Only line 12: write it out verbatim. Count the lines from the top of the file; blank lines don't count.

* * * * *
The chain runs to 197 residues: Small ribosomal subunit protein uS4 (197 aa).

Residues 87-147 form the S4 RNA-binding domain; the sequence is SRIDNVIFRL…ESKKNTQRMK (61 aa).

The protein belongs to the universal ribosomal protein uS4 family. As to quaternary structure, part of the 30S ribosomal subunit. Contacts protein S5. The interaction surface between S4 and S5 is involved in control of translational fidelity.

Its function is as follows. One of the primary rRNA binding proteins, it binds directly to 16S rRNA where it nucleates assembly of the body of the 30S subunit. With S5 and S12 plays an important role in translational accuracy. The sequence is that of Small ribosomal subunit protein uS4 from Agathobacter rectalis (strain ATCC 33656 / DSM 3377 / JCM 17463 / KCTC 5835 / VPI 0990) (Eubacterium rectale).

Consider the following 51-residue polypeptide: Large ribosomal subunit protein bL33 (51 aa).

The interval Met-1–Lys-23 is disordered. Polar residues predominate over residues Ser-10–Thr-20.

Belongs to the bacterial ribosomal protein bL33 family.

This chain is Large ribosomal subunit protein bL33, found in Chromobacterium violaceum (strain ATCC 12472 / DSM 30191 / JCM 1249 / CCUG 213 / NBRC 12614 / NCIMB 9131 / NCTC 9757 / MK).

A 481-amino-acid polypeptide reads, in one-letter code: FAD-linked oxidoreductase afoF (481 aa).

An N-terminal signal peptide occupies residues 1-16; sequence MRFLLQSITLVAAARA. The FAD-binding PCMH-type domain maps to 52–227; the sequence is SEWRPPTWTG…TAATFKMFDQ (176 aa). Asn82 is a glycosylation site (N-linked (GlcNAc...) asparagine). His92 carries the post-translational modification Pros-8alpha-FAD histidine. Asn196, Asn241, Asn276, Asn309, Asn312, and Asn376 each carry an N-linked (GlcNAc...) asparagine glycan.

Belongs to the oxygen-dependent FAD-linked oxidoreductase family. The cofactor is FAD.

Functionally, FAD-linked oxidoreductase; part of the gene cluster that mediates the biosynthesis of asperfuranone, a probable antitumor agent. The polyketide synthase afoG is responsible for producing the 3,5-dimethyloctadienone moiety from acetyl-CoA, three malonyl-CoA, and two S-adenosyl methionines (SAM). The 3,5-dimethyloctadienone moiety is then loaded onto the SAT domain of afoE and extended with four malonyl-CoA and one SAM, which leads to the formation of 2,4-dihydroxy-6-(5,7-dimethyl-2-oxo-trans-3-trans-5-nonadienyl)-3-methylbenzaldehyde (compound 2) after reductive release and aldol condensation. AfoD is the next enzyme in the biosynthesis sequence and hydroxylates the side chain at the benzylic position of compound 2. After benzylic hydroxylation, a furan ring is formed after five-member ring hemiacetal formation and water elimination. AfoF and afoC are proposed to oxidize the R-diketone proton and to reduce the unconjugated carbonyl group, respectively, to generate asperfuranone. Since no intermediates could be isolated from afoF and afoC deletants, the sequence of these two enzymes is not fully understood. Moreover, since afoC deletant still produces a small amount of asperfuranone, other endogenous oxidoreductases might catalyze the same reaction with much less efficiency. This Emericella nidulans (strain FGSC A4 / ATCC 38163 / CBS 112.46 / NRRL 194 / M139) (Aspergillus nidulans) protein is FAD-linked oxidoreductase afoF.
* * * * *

Functionally, FAD-linked oxidoreductase; part of the gene cluster that mediates the biosynthesis of asperfuranone, a probable antitumor agent. The polyketide synthase afoG is responsible for producing the 3,5-dimethyloctadienone moiety from acetyl-CoA, three malonyl-CoA, and two S-adenosyl methionines (SAM). The 3,5-dimethyloctadienone moiety is then loaded onto the SAT domain of afoE and extended with four malonyl-CoA and one SAM, which leads to the formation of 2,4-dihydroxy-6-(5,7-dimethyl-2-oxo-trans-3-trans-5-nonadienyl)-3-methylbenzaldehyde (compound 2) after reductive release and aldol condensation. AfoD is the next enzyme in the biosynthesis sequence and hydroxylates the side chain at the benzylic position of compound 2. After benzylic hydroxylation, a furan ring is formed after five-member ring hemiacetal formation and water elimination. AfoF and afoC are proposed to oxidize the R-diketone proton and to reduce the unconjugated carbonyl group, respectively, to generate asperfuranone. Since no intermediates could be isolated from afoF and afoC deletants, the sequence of these two enzymes is not fully understood. Moreover, since afoC deletant still produces a small amount of asperfuranone, other endogenous oxidoreductases might catalyze the same reaction with much less efficiency. This Emericella nidulans (strain FGSC A4 / ATCC 38163 / CBS 112.46 / NRRL 194 / M139) (Aspergillus nidulans) protein is FAD-linked oxidoreductase afoF.